205.  Cleopatra in SPAAACE! - I do frequently review very young comics, and this one is less than 20 pages long so far.  Still, LOOK AT THE TITLE!  Like Kristy vs. The Zombie Army, it's simply amazing and instantly draws you to it.  From what little has been posted so far, there's plenty of action, the characters have some basic traits laid down without going overboard with it and the art is actually pretty damn good.  I'm certainly going to follow it for a bit based on the title alone.

Well, that's it for this week.  Next time, I'll get back to the old reviews.  Until then kiddies.

Friday, February 19, 2010


Let's talk advertising.  A significant majority of the comics I have read have been via ads on other webcomics, but what exactly attracts me to said comics?  Well, I've got some ideas:

  1. Ad position - There really only two ad placements that matter, the top banner ad and the side one.  I almost never got to a comic featured on a side banner, though I'm not sure why.  I think a lot of it is that very few comics are actually designed for the vertical (Kawaii Not being the rare exception) and so the side banner never feels right.

  2. Flash - I have it turned off on my browser normally, so if you have a flash ad, I'm not seeing it.  I imagine a lot of other people do the same (and a lot more block ads entirely).  If you're going to have an animation, stick with gifs.

  3. Replicated Strips - A lot of ads have full strips from the comic in them (usually Daily Comics).  I skip those generally.  Ads should entice a reader to read the comic, not to start them reading before they get to the site.  I suppose if the joke is VERY funny, it might still draw someone in, but if it's only passingly humorous, you could have problems.  I would suggest fitting the art to the ad, making something specifically for the ad itself that will get across the point.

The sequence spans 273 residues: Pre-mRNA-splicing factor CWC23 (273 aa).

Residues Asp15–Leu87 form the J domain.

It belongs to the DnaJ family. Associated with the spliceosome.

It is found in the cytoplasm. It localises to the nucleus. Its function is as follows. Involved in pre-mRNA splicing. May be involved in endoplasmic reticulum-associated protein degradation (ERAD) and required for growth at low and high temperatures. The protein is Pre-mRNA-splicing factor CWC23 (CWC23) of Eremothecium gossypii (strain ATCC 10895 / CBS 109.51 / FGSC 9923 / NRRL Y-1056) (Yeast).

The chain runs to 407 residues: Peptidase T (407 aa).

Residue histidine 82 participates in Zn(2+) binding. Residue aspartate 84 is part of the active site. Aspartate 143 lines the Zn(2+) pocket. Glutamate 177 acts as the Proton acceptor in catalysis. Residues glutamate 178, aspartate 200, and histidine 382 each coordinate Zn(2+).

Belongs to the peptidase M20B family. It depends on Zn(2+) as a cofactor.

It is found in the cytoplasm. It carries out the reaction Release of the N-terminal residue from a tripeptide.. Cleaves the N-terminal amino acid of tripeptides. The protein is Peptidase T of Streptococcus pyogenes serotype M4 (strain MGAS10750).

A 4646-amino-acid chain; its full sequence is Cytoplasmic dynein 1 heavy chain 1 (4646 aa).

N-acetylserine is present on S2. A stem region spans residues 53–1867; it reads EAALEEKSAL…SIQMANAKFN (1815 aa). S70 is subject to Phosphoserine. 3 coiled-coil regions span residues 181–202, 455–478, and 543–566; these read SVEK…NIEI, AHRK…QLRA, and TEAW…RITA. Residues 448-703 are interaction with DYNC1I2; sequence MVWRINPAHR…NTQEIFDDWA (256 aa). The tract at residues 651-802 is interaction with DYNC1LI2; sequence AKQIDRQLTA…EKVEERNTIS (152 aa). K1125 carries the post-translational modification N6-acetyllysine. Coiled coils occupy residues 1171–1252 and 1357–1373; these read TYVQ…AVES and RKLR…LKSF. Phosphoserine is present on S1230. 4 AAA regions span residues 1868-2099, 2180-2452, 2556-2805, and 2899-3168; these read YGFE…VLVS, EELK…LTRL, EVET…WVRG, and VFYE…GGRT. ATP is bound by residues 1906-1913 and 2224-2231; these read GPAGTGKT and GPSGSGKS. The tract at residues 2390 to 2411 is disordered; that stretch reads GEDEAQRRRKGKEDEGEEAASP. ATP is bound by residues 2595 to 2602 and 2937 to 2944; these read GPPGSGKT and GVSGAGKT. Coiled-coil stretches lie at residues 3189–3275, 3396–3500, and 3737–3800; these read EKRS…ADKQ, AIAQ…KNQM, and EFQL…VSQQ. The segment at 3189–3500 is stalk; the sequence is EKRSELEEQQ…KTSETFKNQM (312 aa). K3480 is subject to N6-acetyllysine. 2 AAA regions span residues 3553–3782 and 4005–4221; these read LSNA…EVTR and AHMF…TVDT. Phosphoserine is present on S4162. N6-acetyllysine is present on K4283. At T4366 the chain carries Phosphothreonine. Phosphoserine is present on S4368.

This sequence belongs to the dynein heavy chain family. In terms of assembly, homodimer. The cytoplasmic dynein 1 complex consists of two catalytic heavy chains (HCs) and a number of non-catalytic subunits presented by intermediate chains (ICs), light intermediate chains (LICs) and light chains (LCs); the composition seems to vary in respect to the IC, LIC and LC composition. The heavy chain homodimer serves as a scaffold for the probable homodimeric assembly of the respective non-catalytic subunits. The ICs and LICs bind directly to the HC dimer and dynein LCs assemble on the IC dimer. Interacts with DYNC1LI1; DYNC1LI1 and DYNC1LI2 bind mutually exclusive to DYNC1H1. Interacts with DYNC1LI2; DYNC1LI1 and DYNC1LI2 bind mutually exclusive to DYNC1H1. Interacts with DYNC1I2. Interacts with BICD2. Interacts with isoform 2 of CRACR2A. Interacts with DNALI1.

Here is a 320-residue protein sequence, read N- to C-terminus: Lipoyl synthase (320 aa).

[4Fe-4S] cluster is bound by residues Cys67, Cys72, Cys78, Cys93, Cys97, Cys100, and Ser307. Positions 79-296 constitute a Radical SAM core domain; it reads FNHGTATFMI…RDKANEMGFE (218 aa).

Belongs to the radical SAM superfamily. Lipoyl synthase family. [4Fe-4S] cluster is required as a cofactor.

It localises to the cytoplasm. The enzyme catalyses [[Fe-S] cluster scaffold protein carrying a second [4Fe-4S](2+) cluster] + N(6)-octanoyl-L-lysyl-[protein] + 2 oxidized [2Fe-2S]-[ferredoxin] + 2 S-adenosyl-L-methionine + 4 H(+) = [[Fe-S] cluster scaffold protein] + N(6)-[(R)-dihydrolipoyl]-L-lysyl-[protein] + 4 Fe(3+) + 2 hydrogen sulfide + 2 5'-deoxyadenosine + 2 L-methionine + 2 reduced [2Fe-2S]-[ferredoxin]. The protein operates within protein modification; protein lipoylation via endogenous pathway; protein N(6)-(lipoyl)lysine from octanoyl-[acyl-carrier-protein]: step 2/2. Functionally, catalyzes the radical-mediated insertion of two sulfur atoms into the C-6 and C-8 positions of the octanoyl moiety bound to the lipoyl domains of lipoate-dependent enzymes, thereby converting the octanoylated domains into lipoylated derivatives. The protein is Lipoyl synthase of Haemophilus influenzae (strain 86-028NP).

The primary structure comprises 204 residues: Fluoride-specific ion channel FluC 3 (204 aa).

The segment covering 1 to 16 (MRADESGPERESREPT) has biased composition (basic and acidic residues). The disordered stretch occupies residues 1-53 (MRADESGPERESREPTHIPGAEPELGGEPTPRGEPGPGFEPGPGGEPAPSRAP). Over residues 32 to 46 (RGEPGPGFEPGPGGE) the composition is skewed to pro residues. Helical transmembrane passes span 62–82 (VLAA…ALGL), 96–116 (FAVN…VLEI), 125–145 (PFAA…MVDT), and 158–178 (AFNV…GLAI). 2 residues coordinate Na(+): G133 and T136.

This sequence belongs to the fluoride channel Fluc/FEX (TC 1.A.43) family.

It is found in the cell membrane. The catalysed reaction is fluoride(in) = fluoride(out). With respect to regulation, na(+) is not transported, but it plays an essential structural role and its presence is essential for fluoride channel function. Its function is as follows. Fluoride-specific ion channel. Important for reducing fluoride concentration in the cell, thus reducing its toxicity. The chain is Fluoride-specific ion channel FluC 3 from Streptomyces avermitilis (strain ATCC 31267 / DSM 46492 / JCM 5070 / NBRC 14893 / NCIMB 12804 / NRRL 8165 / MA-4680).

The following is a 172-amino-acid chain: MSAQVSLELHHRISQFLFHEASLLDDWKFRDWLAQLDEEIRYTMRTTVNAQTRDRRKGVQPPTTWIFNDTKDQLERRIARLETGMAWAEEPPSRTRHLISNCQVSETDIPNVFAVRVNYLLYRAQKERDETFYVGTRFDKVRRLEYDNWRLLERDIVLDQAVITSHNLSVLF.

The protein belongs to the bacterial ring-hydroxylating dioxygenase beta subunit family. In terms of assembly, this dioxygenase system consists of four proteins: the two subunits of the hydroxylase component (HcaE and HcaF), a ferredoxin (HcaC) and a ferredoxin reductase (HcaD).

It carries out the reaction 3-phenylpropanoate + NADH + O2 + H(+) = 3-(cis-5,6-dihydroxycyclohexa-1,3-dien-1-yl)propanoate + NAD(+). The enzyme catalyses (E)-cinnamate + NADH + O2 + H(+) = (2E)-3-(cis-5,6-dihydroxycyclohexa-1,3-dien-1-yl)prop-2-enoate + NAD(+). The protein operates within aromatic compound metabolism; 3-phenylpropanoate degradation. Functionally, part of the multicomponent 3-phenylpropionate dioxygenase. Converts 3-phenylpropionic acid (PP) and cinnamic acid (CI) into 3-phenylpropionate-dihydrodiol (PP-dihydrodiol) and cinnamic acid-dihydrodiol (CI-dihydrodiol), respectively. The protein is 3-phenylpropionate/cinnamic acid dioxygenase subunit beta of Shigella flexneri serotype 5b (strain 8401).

4. Wordiness - AKA:  Too much text.  I don't want to read it all.  There was an ad I remember that had a LOT of text on an animated cycle and it took a bit to watch the whole thing.  I decided not to bother reading the comic.  Keep the text to a minimum, the title is often more than enough.

  5. Unrelated to the Comic - I know controlling which comics an ad gets put up on is somewhat difficult, if not impossible, but if the ad is for a comic that has NOTHING in common with the comic the ad is on, I'm certainly not interested in visiting the comic.  If you can control this, try to advertise on comics with similar themes (Sci-Fi, roommates R us, fantasy) or similar artwork style (stick man, manga, etc) in the beginning as it'll build a nice base of readers (says the guy who doesn't advertise his own review blog at all).

  6. The "Catch Phrase" - I really can't think of a better term for this.  It's the short phrase that tries to draw people to the comic, and they generally don't work very well in my eyes.  They're supposed to tell you about the comic, but typically they're what the artist thinks the comic is about rather than what it is about.  Keeping it brief helps, and making it as actually descriptive as possible will as well.  Yeah, that sounds contradictory, and it probably is, but I generally don't like them so that might be my way of discouraging you.
There really isn't much else I can add about ads.  The best advertisement I've founds is word of mouth, getting people to talk about your comic via forums is always the best method I've found as you'll end up with little reviews like mine and such.